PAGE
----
What types of land are eligible? A CSP application must include all lands in an applicant’s agricultural operation regardless of location. An applicant must have effective control of land for the life of the five year contract. Eligible land includes crop, pasture, range, non-industrial private forest lands, Associated Agricultural lands, and Farmstead lands, Agricultural Land Easements (ALE), and Conservation Reserve Program in some cases.

CSP Contracts and Payments: The program represents a genuine commitment to conservation stewardship. CSP contracts are five years, with the option to renew a contract one time if the initial contract is completed. CSP applications are accepted continuously throughout the year. Specific application sign-up ranking periods are announced periodically when applicable.

Contract payments are based on three components:  1) Existing Annual Payment – Payments to maintain the existing conservation activities are based on the land use type and number of resource concerns that are meeting the stewardship level at the time of application; 2) Additional Activity Payment – Payments to implement additional conservation activities are based on selected enhancements, bundles, and practices scheduled in a contract. Additional payment amounts will be made based on payment schedules, similar to other NRCS assistance programs like the Environmental Quality Incentives Program; and, 3) Supplemental Paymentif applicable, to a participant who agrees to adopt or improve a resource conserving crop rotation on cropland. Supplemental payment is based on the additional labor required to adopt or improve a resource conserving crop rotation.  Click here for current CStwP Payment Schedules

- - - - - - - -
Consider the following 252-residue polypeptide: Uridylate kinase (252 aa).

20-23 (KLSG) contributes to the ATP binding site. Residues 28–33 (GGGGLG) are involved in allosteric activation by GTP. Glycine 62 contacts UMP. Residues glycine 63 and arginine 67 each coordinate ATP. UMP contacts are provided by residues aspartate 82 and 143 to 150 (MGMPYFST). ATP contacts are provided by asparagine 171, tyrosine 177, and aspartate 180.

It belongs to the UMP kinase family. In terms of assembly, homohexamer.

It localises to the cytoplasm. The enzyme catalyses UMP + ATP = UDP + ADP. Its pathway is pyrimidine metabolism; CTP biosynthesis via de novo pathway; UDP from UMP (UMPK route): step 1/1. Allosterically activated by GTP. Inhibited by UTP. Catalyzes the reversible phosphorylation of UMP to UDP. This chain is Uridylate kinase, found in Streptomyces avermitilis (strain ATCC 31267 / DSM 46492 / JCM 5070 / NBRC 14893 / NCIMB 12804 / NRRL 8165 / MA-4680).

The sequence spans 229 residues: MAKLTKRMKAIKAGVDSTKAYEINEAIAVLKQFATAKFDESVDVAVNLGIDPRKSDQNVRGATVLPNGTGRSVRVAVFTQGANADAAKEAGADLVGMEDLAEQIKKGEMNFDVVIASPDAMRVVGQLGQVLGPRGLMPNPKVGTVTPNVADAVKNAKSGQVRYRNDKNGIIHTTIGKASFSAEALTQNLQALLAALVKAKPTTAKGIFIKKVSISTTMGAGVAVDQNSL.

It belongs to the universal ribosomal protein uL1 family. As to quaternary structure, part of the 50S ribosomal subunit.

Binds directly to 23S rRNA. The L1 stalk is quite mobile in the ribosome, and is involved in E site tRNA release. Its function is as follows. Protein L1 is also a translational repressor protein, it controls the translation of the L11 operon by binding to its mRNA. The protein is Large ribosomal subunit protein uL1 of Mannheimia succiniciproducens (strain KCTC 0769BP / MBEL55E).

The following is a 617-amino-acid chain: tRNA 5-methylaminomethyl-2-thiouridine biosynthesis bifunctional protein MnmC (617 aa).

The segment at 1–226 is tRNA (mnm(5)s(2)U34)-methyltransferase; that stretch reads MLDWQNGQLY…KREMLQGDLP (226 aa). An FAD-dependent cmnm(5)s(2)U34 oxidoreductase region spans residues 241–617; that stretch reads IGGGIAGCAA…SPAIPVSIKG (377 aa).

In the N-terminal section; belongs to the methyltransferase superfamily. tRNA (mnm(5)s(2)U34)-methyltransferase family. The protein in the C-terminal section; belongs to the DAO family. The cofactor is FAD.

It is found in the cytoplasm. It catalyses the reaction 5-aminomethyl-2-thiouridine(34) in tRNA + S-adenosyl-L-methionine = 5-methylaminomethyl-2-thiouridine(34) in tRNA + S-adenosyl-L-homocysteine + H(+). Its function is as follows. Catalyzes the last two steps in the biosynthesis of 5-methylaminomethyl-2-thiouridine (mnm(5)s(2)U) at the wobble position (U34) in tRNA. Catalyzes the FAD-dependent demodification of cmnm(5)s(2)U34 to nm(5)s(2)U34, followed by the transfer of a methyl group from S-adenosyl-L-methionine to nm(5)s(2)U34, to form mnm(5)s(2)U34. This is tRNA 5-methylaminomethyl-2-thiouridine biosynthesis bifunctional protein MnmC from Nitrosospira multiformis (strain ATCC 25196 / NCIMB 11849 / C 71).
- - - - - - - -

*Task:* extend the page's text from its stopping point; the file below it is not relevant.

How do you apply for CSP? Please visit a local USDA Service Center about applying for CSP at the NRCS Field Office, or apply on-line

To learn more about applying for financial assistance through NRCS, please visit the “Getting Started with NRCS” web page at the following link:

More Information: For the latest updates about CSP, please visit the NRCS National CSP public website at the link:

CSP Contact

For more information about CSP in Nevada, contact:
Paulette Balliette, CSP Program Manager
Phone: (775) 857-8500, extension 40909


We would be pleased to provide information on this website in an alternative format, if needed. Please contact Heather Emmons, Webmaster, at (775) 857-8500 ext. 40875.